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RE: Cisco Router best for full BGP on a sub 5K bidget 7500 7200 or other vendor ?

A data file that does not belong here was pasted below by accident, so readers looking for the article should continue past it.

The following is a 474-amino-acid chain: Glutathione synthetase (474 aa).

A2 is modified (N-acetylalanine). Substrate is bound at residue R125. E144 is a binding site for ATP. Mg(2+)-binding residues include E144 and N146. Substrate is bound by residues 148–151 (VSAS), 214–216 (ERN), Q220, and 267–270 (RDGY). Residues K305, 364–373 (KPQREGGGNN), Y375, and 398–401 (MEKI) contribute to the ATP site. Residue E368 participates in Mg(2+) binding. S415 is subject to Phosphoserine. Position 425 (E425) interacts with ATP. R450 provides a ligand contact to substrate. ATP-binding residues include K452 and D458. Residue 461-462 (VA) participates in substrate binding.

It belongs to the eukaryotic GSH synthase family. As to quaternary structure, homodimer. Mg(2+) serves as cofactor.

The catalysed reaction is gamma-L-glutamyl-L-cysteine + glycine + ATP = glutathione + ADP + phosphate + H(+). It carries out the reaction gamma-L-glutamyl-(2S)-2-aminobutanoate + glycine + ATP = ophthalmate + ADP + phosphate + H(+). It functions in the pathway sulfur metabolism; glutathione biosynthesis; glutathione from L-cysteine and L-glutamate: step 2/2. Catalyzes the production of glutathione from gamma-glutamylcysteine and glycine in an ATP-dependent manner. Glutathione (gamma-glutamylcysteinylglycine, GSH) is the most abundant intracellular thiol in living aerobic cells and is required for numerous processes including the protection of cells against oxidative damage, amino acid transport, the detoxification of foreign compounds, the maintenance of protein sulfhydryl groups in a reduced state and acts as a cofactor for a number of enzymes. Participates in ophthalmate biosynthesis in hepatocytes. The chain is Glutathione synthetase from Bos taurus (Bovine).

Steve; For me this is a gem of insight. Thanks Alexander Hagen Etheric Networks Incorporated, A California Corporation 527 Sixth Street No 371261 Montara CA 94037 Main Line: (650)-728-3375 Direct Line: (650) 728-3086 Cell: (650) 740-0650 (Does not work at our office in Montara) Home: (Emgcy or weekends) 650-728-5820 fax: (650) 240-1750 http://www.etheric.net -----Original Message----- From: Steve Gibbard [mailto:firstname.lastname@example.org] Sent: Monday, April 26, 2004 12:43 PM To: Alexander Hagen Cc: email@example.com Subject: RE: Cisco Router best for full BGP on a sub 5K bidget 7500 7200 or other vendor ? Reading this thread, it looks to me like everybody's discussing the "one true router" for doing BGP, without regard to any other requirements that may exist in this situation. Being able to take a full BGP table in a Cisco is simply a matter of having enough memory. We're using 1760s as the current generation of PCH route collectors, and they're working quite nicely. For anybody who only wants to route a few Mb/s of traffic with a fairly simple network topology, just about anything with enough interfaces and at least 192 MB of RAM should work. As the network topology gets more complex or the traffic volumes increase, it becomes a matter of finding the router that fits the topology and can handle the traffic volume, while BGP capability becomes a minor concern. First, figure out whether you want a router or a switch: Are you doing anything that requires a router to isolate different switch networks (hooking 20 or 30 or more switches together can cause some intersting issues...)? Do you have the sorts of flows that make a switch that routes advantageous? Does the ability to assign ports to lots of arbitrary VLAN interfaces without having to trunk the router to an external switch appeal to you? Then figure out how much traffic you want the router to be able to handle. Average load probably isn't nearly as much of a concern as peak load. It's also worth considering what sorts of traffic surges or DOS attacks you want to be able to survive, since those may push your traffic volumes well above your usual peaks. At that point, there's still a bunch of research to do, in terms of what meets your requirements and what's available within your budget, but it makes it much easier to say whether a given platform that's available for the right price will work. -Steve On Sun, 25 Apr 2004, Alexander Hagen wrote: > > I bought a Riverstone Rs-3000 for BGP with a single upstream provider. > Great Deal. > > Now I am back to the Cisco Question. > > I have two options within my budget: > > 1) Catalyst 6006 w/ CATALYST 6000 SUPERVISOR ENGINE 1-A, 2GE, PLUS MSFC > & PFC > 2) CATALYST WS-X6248-RJ45, 48-PORT 10/100 FAST ETHERNET SWITCHING MODULE > 3) DRAM UPGRADE to 256 on Supe Card. > > This system costs somewhere around 1300.00 more than a: > Cisco 7505 w RSP4 256 Plus (2) VIP 2-50/128 and 3 PA-FE-TX > > Obviously the Catalyst is a better unit. But will it be as "burned in" > and robust as the venerable 7505 ? > > I need to order by Monday A.M. as the router we have now - a 4840G is an > extremely weird beast. > > Thanks > > Alexander Hagen > Etheric Networks Incorporated, A California Corporation > > -----Original Message----- > From: Robert E. Seastrom [mailto:firstname.lastname@example.org] > Sent: Monday, February 09, 2004 4:59 PM > To: Tom (UnitedLayer) > Cc: Alexander Hagen; email@example.com > Subject: Re: Cisco Router best for full BGP on a sub 5K bidget 7500 7200 > or other vendor ? > > > "Tom (UnitedLayer)" <firstname.lastname@example.org> writes: > > > On Sun, 8 Feb 2004, Alexander Hagen wrote: > > > The PA-2FE-TX is about 1600.00- better to get a second PA-FE-TX with > > > second VIP2-50 > > > > > > Now why is the CX-FEIP-2TX so much cheaper than the PA-2FE-TX ????? > > > > I believe because the CX-FEIP-2TX is a full length card. > > The PA-2FE-TX also isn't able to handle a full 100Mbps per port, so > don't > > be suprised if it doesn't work well :) > > > > VIP2/50 is a much better combo. > > The reason that the CX-FEIP-2TX is so inexpensive is that it is > interesting mainly as a curiousity of transitional technology. > > A CX-FEIP-2TX is VIP1, not a VIP2 (even a 2-15 or 2-20), and is > incapable of being upgraded to do distributed anything, (cef, flow, > whatever). It barely does full-duplex at line rate on one port, let > alone two. > > Its sole use, if you happen to like to keep old hardware around, is > that it will work in a 7000/7010 with RP/[S]SP, (ie, not an RSP). You > can use them in a 7500 (or a 7000 with an RSP7k), but why would you > want to? > > ---Rob >